Chris Weidman: “It's Going to be a Better Version of Me; There's Really No Excuses for Me to Lose”
Chris Weidman: “It's Going to be a Better Version of Me; There's Really No Excuses for Me to Lose”

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Chris Weidman: “It's Going to be a Better Version of Me; There's Really No Excuses for Me to …

Most UFC titleholders, when they first win the belt, say they need to defend it at least once before they feel like they’ve certified their position as a champion.

Current UFC middleweight champion Chris Weidman is no different. The fact that his first defense is against Anderson Silva, the man he won the belt from, does, however, add a little spice to the dish.

“I feel the same as a lot of other champions.  I feel like to solidify my championship, I need to defend my belt especially going in against the same guy and everybody saying it was a fluke,” Weidman told recently.

“It’s not really extra pressure.  It’s just more motivation to go out there and prove those guys wrong.  It’s exciting.  I’m excited to go out there and prove them wrong.  It’s not really any extra pressure that I don’t already put on myself.”

Weidman puts his belt on the line against Silva at UFC 168 on Saturday at the MGM Grand Garden Arena in Las Vegas.

The oddsmakers, of course, are putting a little pressure on Weidman, making him the underdog in the rematch from the moment it was set. But even the oddsmakers are stronger believers in Weidman since he won the first bout at UFC 162 in July.

Prior to UFC 162, Silva was roughly a two-to-one favorite at -240 (bet $240 to win $100) compared to Weidman’s +220 (bet $100 to win $220), according to The gap closed considerably when the rematch was announced with Silva still the favorite at -140 and Weidman at +100.

While public opinion seems to sway increasingly more towards Silva regaining his belt, that has yet to be reflected in the betting lines. The spread is slightly wider, but not by much, with Silva at -155 and Weidman at +135 on Thursday morning.

That, however, is lost on Weidman, who said that the internal pressure he puts on himself is greater than any external pressures that anyone can manufacture.

“I still feel like, you know, I have everything to lose in this fight. Like I said before, I need to win this fight to solidify me as champion and I want to go on and achieve a lot of my other longterm goals I have in this sport,” he said in a UFC 168 media conference call.

“And to do that I need to win this next fight. So I put a lot of pressure on myself. And it's pressure that I've put on myself when I decided to get into this sport.”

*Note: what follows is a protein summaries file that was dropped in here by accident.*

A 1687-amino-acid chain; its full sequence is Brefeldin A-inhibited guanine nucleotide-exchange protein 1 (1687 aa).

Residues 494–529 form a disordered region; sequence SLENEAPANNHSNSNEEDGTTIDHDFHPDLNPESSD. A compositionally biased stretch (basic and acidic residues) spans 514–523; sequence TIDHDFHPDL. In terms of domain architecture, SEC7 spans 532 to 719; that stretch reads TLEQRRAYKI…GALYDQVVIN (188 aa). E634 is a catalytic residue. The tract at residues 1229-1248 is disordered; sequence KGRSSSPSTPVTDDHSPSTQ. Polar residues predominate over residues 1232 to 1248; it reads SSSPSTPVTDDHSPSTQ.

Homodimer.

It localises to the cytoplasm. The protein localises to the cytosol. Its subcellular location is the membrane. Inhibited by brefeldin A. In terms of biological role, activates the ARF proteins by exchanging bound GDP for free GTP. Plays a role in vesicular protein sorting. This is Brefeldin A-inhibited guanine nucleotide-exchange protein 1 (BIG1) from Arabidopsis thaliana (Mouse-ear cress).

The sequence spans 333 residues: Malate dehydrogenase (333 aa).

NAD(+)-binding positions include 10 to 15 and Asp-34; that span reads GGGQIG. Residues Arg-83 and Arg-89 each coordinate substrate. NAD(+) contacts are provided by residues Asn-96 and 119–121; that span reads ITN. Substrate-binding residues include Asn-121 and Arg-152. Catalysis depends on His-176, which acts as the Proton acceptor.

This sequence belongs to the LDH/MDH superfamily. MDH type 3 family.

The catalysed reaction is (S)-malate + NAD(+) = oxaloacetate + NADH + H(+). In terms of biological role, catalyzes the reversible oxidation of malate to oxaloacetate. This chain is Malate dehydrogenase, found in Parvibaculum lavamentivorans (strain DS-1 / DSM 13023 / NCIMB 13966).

There are the additional media demands, more fan notoriety, and everything else that comes with being a UFC champion, but Weidman sees them merely as distractions, not so much pressure.

Prior to UFC 162, Weidman had been sidelined for a year. During that time out of the Octagon, he dealt with an injured shoulder and the devastation of Hurricane Sandy driving the native New Yorker and his family from their home. That is pressure.

He feels that he’s in a good headspace for the rematch, confident as ever. In fact, he feels like he’s in a much better position than the first time he met Silva.

“It's the same mentality going into this as the last one,” Weidman said, but added, “It's a better situation for me this time with not having that long layoff and Hurricane Sandy and everything else. So it's just a better situation.”

He has no doubt about that.

“100-percent, I know it’s going to be a better version of me,” said Weidman. “For the last camp, I went through hurricane Sandy, two surgeries, a year layoff.  And even though, I wouldn’t let those excuses get in my mind before that fight.  I didn’t make any excuses in my mind for why I should lose. This time, there’s really no excuses for me to lose.

“It’s perfect timing. I’m really healthy. I just feel a lot better and a more complete fighter for this next fight. This camp, it wasn’t like I was rushing to get in shape.  I was very in shape and improving on that, just improving as a fighter was the focus.”

It's that improved version of Chris Weidman that hopes to silence the doubters and put a stamp on his UFC middleweight championship.

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